U.S. stocks drop on default concern amid debt-limit deadlock

Bloomberg NewsOctober 8, 2013 

NEW YORK -- U.S. stocks fell, with the Standard & Poor's 500 Index dropping to the lowest level in a month, as lawmakers remained deadlocked over extending the nation's debt limit to avoid a default.

Bank of America and Wells Fargo paced declines among banks, each slipping 1.7 percent. IBM retreated 1.1 percent as Barclays lowered its recommendation. Cooper Tire & Rubber sank 13 percent as Apollo Tyres is seeking to cut its $2.5 billion offer to buy the U.S. company. Apple gained 1 percent after Jefferies Group upgraded the stock.

The S&P 500 fell 0.9 percent to 1,676.12 at 4 p.m. in New York, the lowest since Sept. 9. The Dow Jones Industrial Average declined 136.34 points, or 0.9 percent, to 14,936.24. About 5 billion shares changed hands on U.S. exchanges, the slowest trading since Aug. 29.

"The volume is very light so I do think investors are trying to feel their way through this," Walter Todd, chief investment officer at Greenwood Capital, said in a phone interview from Greenwood, S.C. He helps manage $950 million. "Each day that it goes by without any type of solution or any hope of a solution, the market gets more and more concerned about what the ultimate outcome is."

House Speaker John Boehner, R-Ohio, said Sunday in an interview on ABC's "This Week" that the House of Representatives can't pass a debt-ceiling increase without packaging it with other provisions. Boehner said the country could default if President Barack Obama doesn't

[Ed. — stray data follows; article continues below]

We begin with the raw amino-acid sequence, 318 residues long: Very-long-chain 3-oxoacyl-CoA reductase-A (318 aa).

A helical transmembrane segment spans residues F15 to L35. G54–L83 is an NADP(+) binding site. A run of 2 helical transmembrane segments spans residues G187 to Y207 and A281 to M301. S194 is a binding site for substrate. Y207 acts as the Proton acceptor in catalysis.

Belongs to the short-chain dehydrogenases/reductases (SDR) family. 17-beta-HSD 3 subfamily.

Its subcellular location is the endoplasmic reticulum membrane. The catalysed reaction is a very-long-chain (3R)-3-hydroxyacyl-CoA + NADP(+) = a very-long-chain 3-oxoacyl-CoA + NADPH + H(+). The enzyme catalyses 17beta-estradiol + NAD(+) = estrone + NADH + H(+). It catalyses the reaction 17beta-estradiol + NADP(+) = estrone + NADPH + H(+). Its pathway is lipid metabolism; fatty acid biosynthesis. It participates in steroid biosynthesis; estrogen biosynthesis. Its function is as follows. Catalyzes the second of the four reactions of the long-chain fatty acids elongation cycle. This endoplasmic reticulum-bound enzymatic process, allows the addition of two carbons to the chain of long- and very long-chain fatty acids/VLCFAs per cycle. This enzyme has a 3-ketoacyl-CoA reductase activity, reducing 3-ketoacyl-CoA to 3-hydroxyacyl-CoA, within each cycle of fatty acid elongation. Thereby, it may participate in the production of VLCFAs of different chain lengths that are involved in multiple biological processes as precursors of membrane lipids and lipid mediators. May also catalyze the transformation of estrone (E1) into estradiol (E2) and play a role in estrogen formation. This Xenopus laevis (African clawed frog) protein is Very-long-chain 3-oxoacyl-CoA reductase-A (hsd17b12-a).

negotiate. On Monday Obama challenged congressional Republicans to raise the U.S. debt limit by next week and said he's willing to negotiate on fiscal terms once that is done and government funding is restored.

Without an increase to the debt limit, the United States will exhaust its borrowing authority on Oct. 17 and would run out of funds to pay all of its bills sometime between Oct. 22 and Oct. 31, according to the Congressional Budget Office. Senate Democrats could introduce legislation as soon as Monday that gives Obama the authority to raise the debt ceiling unless two-thirds of Congress disapproves, according to a Senate Democratic aide.

S&P stripped the U.S. of its AAA credit rating in August 2011 amid a stalemate between Obama and Congress over whether to raise the debt ceiling. The S&P 500 fell more than 11 percent in three days.

Moody's Investors Service said it sees a "very low" chance the United States will default on its debt payments. The impact of the partial government shutdown on the economy may not be particularly damaging in the short term, and the effect would be seen gradually over time if it was an extended one, Chief Executive Officer Ray McDaniel said in a Bloomberg Television interview in Bali, Indonesia, on Saturday.

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